Not sure how to scale up your houseplant game? We’ve got recommendations.

The Sill living room large houseplants
Courtesy of The Sill

Many of us became plant lovers over the last few years, hoping to bring the outside in as we stayed indoors. Now, it might be time to grow past the succulents and orchids to incorporate large houseplants into your collection.

“Large plants are definitely trending right now, and I’m seeing a lot of articles like how to grow a tree in your home,” says Erin Marino, editorial lead at The Sill. “People who are invested in plants probably got small plants because they were working in their home, and now they’re thinking of what to bring in their space to have even more of a statement, especially in winter.”

The Sill living room large houseplants
Play with a mix of large floor plants and large hanging plants to create more depth.

Courtesy of The Sill

Most large houseplants are tropical, meaning they require more sun due to larger leaves, Marino explains. When choosing a houseplant, it’s important to understand where the light comes into your home so you can place light-loving plants as close to your windows as possible. Or try using a grow light in a space with low light.

The Sill plant variety in bedroom.
Add a pop of color to your bedroom with plants and curated pots.

Courtesy of The Sill

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However, placing plants near windows comes with the challenge of dealing with drafts. “You definitely want to keep in mind if you’re in a rental: Does your window have a heating system right next to it, or do you keep the window open because anything that will cause cold or hot drafts of air your plants won’t love? It’ll be more obvious if it gets sick,” Marino says.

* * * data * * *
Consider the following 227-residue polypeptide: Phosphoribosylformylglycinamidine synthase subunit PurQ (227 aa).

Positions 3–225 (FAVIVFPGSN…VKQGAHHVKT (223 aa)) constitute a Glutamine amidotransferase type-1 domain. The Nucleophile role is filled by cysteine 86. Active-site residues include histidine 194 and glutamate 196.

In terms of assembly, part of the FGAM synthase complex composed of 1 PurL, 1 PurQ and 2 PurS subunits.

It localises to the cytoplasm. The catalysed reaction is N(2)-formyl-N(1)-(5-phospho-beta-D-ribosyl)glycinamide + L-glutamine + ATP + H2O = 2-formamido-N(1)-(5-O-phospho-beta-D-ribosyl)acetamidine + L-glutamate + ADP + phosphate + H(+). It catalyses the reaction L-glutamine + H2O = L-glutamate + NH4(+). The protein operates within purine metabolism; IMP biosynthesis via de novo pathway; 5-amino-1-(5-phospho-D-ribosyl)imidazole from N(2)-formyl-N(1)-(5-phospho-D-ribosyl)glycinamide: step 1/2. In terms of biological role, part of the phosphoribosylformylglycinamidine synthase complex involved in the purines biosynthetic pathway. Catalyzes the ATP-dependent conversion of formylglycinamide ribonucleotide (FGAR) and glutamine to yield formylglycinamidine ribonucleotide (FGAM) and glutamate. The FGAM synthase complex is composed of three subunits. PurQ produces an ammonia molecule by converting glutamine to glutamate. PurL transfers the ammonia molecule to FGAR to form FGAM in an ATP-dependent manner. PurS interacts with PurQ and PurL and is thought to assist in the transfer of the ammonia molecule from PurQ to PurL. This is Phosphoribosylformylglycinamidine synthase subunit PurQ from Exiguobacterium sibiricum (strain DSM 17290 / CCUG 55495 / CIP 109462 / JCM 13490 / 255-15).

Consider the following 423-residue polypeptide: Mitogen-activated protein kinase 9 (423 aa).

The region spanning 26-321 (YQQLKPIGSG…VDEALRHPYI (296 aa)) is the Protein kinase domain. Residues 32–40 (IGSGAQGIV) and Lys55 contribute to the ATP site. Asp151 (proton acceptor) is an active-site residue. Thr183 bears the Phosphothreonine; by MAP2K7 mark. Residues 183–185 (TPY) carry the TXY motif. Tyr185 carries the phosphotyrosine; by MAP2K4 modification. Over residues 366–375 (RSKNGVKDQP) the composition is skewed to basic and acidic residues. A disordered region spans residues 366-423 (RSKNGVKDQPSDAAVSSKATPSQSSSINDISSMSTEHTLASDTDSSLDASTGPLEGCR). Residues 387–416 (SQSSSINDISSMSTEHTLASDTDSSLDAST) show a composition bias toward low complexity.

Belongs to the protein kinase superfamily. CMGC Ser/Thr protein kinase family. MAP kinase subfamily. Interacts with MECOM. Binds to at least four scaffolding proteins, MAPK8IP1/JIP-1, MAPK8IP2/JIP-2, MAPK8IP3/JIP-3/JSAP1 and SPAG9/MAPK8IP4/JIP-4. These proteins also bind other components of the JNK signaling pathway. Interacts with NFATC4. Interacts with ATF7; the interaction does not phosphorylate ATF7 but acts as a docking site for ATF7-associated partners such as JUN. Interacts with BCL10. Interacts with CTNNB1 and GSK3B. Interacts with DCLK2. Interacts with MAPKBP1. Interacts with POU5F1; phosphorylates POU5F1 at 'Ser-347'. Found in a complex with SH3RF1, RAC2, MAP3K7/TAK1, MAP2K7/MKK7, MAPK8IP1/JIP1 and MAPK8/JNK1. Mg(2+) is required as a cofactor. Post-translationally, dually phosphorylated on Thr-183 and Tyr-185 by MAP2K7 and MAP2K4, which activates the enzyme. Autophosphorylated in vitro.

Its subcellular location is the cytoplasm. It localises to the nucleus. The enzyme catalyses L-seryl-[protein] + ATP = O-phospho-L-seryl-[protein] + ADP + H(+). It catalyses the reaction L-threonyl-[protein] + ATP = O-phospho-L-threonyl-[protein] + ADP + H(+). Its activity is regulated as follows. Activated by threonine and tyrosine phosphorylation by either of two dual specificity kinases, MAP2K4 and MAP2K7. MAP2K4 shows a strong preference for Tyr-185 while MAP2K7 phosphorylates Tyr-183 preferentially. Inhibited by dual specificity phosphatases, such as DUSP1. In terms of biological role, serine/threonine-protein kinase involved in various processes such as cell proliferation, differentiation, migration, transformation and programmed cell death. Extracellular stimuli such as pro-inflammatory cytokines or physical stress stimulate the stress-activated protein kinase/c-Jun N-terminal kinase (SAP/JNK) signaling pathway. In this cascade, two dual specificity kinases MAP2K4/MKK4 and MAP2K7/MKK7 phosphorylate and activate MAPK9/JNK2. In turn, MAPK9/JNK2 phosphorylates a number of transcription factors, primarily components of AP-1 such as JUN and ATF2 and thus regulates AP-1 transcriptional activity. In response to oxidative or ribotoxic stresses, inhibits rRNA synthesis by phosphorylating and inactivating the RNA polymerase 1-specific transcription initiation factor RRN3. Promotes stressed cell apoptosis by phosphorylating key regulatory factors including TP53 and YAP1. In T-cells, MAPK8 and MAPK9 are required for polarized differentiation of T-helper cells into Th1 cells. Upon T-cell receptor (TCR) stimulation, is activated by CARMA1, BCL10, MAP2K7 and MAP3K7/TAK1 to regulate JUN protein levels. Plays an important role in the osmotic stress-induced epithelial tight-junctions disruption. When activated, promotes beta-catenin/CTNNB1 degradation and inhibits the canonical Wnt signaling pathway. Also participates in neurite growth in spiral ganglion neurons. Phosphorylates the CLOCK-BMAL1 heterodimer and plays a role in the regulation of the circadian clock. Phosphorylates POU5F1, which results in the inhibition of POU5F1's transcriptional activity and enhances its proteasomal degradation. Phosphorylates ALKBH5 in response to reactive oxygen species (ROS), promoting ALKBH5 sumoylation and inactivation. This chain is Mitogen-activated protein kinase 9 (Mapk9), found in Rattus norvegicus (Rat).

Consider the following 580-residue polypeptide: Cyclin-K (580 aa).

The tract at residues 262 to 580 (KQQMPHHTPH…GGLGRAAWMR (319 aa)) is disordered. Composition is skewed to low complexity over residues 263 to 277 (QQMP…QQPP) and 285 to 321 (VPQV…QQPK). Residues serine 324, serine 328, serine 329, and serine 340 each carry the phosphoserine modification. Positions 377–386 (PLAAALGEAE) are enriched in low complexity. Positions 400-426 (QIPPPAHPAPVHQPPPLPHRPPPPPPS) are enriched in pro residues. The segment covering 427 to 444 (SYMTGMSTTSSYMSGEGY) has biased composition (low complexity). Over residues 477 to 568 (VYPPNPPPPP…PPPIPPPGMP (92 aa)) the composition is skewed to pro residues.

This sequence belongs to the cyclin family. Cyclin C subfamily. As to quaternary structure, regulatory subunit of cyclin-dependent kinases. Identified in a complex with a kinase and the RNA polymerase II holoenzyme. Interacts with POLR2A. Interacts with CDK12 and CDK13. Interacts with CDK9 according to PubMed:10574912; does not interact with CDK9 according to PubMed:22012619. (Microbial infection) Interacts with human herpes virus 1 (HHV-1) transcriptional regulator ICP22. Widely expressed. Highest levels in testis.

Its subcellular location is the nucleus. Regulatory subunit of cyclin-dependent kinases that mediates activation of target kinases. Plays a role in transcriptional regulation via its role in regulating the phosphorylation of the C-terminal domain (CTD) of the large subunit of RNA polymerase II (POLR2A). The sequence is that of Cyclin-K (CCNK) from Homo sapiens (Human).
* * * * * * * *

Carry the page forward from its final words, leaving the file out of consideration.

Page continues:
The sill plant in an office
Make your office more lively with an array of plants.

Courtesy of The Sill

Even so, large plants are can often be easier to care for than small plants. “Partially this is because of the volume of soil you keep them in—the larger the plant, the less quickly the soil will dry out and the less you’ll have to water it,” Marino explains. Instead of having to repot it every six months to a year, you could get away with repotting large plants every 18 months to two years.

For inspiration on large houseplants to bring into your home, check out Marino’s recommendations below.

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